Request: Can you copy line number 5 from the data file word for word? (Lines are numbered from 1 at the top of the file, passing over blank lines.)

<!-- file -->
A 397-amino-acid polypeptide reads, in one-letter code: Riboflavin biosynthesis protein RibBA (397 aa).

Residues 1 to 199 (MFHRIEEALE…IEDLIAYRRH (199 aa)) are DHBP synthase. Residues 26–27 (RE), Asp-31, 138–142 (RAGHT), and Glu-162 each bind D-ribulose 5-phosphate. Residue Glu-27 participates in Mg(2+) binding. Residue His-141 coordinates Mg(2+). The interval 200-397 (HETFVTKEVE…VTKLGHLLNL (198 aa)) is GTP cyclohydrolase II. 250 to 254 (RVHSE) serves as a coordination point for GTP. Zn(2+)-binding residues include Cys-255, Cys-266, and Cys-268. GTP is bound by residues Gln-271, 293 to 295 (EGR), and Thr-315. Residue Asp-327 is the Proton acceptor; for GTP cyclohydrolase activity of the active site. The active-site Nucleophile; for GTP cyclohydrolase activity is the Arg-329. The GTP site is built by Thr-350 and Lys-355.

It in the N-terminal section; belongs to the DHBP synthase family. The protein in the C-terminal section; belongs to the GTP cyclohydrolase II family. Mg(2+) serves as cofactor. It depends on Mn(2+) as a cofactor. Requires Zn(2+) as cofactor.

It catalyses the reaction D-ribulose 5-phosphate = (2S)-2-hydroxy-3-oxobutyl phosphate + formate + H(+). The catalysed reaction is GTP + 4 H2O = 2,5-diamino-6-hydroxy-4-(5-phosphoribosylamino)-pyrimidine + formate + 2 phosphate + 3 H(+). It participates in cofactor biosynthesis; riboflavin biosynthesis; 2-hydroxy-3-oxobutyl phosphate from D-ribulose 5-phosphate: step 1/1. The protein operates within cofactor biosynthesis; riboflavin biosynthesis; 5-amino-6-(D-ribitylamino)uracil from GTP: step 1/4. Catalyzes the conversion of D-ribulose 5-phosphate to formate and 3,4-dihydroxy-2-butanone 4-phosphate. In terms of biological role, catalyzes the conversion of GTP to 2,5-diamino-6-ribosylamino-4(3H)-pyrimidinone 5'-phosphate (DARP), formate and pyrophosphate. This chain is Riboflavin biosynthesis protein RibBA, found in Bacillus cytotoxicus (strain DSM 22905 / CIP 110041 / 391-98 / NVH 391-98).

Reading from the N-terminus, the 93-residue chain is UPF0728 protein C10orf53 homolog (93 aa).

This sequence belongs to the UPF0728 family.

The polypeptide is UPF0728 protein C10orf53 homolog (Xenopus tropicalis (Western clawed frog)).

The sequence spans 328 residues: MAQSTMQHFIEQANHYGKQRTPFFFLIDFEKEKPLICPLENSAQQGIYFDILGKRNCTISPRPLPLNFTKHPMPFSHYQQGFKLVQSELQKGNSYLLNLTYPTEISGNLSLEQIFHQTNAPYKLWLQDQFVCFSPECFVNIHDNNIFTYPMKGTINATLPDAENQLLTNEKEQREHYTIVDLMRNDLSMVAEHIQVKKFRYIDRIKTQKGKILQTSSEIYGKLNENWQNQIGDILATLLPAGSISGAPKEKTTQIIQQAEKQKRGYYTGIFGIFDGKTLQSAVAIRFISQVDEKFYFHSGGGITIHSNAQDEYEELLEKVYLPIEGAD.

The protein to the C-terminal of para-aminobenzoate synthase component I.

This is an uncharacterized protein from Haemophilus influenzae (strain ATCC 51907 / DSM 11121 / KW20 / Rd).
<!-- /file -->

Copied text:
Reading from the N-terminus, the 93-residue chain is UPF0728 protein C10orf53 homolog (93 aa).